Pause.
Past midnight. Never knew such silence. The earth might be uninhabited.
Pause.
Here I end--
Krapp switches off, winds tabe back, switches on again.
--upper lake, with the punt, bathed off the bank, then pushed out into the stream and drifted. She lay streched out on the floorboards with her hands under her head and her eyes closed. Sun blazing down, bit of a breeze, water nice and lively. I noticed a scratch on her thigh and asked her how she came by it. Picking gooseberries, she said. I said again I thought it was hopeless and no good going on, and she agreed, without opening her eyes. (Pause.) I asked her to look at me and after a few moments--(pause)--after a few moments she did, but the eyes just slits, because of the glare. I bent over her to get them in the shadow and they opened. (Pause. Low.) Let me in. (Pause.) We drifted in among the flags and stuck. The way they went down, sighing, before the stem! (Pause.) I lay down across her with my face in her breasts and my hand on her. We lay there without moving. But under us all moved, and moved us, gently, up and down, and from side to side.
Pause.
Past midnight. Never knew--
Krapp switches off, broods. Finally he fumbles in his pockets, encounters the banana, takes it out, peers at it, puts it back, fumbles, brings out the envelope, fumbles, puts back envelope, looks at his watch, gets up and goes backstage into darkness. Ten seconds. Sound of bottle against glass, then brief siphon. Ten seconds. Bottle against glass alone. Ten seconds. He comes back a little unsteadily into light, goes to the front of table, takes out keys, raises them to his eyes, chooses key, unlocks first drawer, peers into it, feels about inside it, takes out reel, peers at it, locks drawer, puts keys back in his pocket, goes and sits down, takes reel off machine, lays it on dictionary, loads virgin reel on machine, takes envelope from his pocket, consults back of it, lays it on table, switches on, clears his throat and begins to record.

KRAPP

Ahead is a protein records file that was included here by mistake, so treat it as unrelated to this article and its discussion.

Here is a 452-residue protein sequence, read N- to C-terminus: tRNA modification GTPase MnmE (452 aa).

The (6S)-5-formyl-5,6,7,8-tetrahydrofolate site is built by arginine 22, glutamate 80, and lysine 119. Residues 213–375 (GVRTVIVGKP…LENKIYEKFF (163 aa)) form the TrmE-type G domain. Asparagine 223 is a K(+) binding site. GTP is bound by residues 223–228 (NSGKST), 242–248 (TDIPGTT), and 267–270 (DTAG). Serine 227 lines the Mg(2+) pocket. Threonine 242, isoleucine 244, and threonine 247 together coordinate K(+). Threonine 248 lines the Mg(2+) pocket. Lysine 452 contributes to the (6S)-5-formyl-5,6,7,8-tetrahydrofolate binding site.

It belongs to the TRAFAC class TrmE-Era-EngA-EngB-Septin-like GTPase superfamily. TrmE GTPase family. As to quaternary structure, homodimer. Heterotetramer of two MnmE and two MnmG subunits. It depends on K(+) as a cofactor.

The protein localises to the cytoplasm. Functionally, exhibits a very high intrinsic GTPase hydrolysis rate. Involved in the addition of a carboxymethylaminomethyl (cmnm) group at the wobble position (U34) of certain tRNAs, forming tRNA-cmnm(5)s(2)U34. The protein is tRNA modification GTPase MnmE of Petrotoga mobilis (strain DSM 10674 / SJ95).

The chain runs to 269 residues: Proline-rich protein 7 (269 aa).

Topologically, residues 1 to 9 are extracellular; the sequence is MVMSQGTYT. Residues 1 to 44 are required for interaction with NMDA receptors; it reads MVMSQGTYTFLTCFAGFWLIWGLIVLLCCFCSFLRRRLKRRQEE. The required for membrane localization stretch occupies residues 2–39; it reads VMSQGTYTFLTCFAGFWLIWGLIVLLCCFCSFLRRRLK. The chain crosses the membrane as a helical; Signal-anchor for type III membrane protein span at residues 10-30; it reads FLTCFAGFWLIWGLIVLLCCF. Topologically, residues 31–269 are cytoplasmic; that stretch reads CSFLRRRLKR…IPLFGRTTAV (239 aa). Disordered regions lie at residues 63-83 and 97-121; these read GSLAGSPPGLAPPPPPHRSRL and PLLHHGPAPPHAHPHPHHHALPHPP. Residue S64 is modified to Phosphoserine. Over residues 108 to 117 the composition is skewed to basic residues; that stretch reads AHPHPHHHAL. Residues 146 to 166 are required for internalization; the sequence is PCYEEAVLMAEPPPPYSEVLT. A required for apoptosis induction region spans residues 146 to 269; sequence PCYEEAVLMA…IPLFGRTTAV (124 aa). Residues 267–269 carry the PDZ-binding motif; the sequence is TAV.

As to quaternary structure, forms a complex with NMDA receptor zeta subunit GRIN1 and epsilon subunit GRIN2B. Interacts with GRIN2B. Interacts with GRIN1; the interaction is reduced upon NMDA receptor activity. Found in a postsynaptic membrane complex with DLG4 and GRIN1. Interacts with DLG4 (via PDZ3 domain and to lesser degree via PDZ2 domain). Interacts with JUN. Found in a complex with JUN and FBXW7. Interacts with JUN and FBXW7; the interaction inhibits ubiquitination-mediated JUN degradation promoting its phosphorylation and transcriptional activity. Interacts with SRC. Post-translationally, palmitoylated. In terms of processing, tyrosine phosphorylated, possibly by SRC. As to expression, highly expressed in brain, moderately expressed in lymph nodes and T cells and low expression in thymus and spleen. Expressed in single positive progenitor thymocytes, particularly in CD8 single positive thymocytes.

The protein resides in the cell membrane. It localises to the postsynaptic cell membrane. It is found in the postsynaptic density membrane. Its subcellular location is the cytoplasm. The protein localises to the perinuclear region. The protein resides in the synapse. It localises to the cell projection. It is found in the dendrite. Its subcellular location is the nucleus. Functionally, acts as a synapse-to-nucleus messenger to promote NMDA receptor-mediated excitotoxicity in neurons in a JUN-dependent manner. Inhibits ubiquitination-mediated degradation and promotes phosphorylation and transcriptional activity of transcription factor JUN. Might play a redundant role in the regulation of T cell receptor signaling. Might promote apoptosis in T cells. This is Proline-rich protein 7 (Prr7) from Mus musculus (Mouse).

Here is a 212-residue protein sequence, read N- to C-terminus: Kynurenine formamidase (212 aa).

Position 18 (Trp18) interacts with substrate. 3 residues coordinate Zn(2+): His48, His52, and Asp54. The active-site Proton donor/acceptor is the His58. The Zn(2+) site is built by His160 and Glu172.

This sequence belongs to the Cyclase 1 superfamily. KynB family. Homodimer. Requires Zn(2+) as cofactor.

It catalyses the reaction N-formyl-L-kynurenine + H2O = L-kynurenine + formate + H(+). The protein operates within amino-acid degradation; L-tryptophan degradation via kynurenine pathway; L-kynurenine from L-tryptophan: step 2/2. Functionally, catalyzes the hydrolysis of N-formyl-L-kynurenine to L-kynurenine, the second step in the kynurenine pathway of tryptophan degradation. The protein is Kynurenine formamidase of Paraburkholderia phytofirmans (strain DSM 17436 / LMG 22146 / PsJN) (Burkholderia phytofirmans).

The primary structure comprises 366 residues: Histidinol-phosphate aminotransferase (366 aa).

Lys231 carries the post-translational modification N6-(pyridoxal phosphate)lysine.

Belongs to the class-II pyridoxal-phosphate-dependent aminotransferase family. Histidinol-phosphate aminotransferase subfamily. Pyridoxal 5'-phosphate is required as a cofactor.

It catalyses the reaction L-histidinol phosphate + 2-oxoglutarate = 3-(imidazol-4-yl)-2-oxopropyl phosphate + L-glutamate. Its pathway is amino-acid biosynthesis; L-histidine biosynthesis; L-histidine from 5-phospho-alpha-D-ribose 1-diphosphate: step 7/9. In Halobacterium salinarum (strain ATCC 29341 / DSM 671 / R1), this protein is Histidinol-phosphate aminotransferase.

Just been listening to that stupid bastard I took myself for thirty years ago, hard to beleive I was ever as bad as that. Thank God that's all done with anyway. (Pause.) The eyes she had! (Broods, realizes he is recording silence, switches off, broods. Finally.) Everything there, everything, all the--(Realizing this is not being recorded, switches on.) Everything there, everything on this old muckball, all the light and dark and famine and feasting of . . . (hesitates) . . . the ages! (In a shout.) Yes! (Pause.) Let that go! Jesus! Take his mind off his homework! Jesus (Pause. Weary.) Ah well, maybe he was right. (Broods. Realizes. Switches off. Consults envelope.) Pah! (Crumples it and throws it away. Broods. Switches on.) Nothing to say, not a squeak. What's a year now? The sour cud and the iron stool. (Pause.) Revelled in the word spool. (With relish.) Spooool! Happiest moment of the past half million. (Pause.) Seventeen copies sold, of which eleven at trade price to free circulating libraries beyond the seas. Getting known. (Pause.) One pound six and something, eight I have little doubt. (Pause.) Crawled out once or twice, before the summer was cold. Sat shivering in the park, drowned in dreams and burning to be gone. Not a soul. (Pause.) Last fancies. (Vehemently.) Keep 'em under! (Pause.) Scalded the eyes out of me reading Effir again, a page a day, with tears again. Effie . . . (Pause.) Could have been happy with her, up there on the Baltic, and the pines, and the dunes. (Pause.) Could I? (Pause.) And she? (Pause.) Pah! (Pause.) Fanny came in a couple of times. Bony old ghost of a whore. Couldn't do much, but I suppose better than a kick in the crutch. The last time wasn't so bad. How do you manage it, she said, at your age? I told her I'd been saving up for her all my life. (Pause.) Went to Vespers once, like when I as in short trousers. (Pause. Sings.))